I’ll say it again: with the tools he has been given, you have to believe that not winning the World Series is a failure for these teams and therefore a failure for the team’s manager, Joe Torre.

And that’s why I say it’s time. Even if it hurts for me to say that. Bye, Joe.

Thursday, September 21, 2006

O Captain, Not a Captain

By now you’ve read the SI article on A-Rod and his struggles by Tom Verducci, probably one of the best pieces of sports insider reporting in the past five years. And if you haven’t, then you’ve heard the quotes on SportsCenter or on talk radio.

The story is unfortunately drowning out the fact the Yankees clinched the AL East last night with a Red Sox loss to Minnesota.

But as for the story, I have a simple question:

When did Jason Giambi become the most likeable guy on the Yankees?

Apparently he was the only Yankee who was willing to confront A-Rod during his slump. He got in Alex’s face and challenged him. He made it clear that the Yankees needed him, needed him to get the big hits. He talked to Torre about putting an end to the skipper’s “coddling” of Rodriguez—and suggested that A-Rod was the type of guy who would respond better to tough love. And the manner in which Giambi did all that is very impressive. It was never accusatory or confrontational, but obviously done for A-Rod’s own good. “We’re behind you 100%” was how he began his challenge. Exactly the words Alex needed to hear before hearing the rest.

(Giambi would know about struggling. After his “admission” about steroids a couple years ago, Giambi played so awful that the Yankees tried to send him down to the minors. Giambi can understand exactly what A-Rod is going through, in terms of the media scrutiny, fan contempt, and self-doubt.)

But A-Rod is officially out of his slump now. And if Alex goes on to play a major part in a Yankees World Series Championship, Yankees fans everywhere can thank Giambi for it.

It was a class move by Giambi. It was an action that a captain takes.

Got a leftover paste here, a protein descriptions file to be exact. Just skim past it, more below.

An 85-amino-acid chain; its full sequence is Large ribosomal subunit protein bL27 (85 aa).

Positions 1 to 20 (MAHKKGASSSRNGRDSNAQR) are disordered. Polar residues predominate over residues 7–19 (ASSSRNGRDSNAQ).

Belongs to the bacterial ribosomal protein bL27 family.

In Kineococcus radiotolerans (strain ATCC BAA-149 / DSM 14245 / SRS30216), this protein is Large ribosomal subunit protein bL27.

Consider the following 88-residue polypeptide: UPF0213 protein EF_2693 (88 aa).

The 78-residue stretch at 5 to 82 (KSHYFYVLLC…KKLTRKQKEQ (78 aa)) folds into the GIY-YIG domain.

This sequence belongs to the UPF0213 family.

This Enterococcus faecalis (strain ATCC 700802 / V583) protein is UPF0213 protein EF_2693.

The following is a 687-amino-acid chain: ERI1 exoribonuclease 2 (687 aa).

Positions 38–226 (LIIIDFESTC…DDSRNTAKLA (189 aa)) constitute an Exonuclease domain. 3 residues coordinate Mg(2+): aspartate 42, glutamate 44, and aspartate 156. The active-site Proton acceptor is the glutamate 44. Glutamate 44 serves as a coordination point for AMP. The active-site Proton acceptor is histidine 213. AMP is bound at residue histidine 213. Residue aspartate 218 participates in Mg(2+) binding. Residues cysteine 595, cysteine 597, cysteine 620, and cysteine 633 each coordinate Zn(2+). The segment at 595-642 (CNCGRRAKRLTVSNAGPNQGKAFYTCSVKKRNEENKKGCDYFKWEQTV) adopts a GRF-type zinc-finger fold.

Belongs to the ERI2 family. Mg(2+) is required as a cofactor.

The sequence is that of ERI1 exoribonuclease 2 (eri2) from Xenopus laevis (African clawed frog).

And yes, that’s a direct shot at you know who.

Everyone knows Jeter and A-Rod have a cold relationship, and everyone knows why (See Esquire 2001).

But Jeter has let A-Rod struggle without so much as lifting a finger to talk to Alex or the media to offer the Yankees’ slugger an ounce of encouragement. He has left A-Rod out to dry, and done so in a painfully obvious way.

Jeter’s Godfather-esque “You’re dead to me” attitude is the exact polar opposite of the proper attitude a captain should have. The Yankees organization is all about class, and Derek Jeter—at least off the field—has been a disappointment to his honorary position this season.

That’s not to say Jeter hasn’t carried the Yankees this year and is not deserving of the MVP award he’ll likely win. He is, 100%. No doubt.

But Giambi’s earlier 100% statement isn’t as effective because you can’t help but feel that Derek wants A-Rod to fail, and even enjoys it just a little. If I’ve gotten anything out of the Verducci article and the resulting backwash, it’s a new viewpoint on Jeter. Apparently Derek is very well known for holding grudges, to the point where a Yankees’ staffer said, with Jeter, “…once you’re gone, you’re gone.”

Obviously that is not the attitude a captain should have. A Captain puts Team before Self. Even if you can’t stand a guy, if his play is hurting the team, it’s your job to sit him down. It’s your job to shake him loose. To stick up for him. And even though A-Rod thinks that’s not Derek’s way, it is—he’s done it before, for Chuck Knoblauch and even (here’s the kicker) Jason Giambi.

Jeter has left A-Rod out to dry on purpose. Some role model. Definitely not a Captain.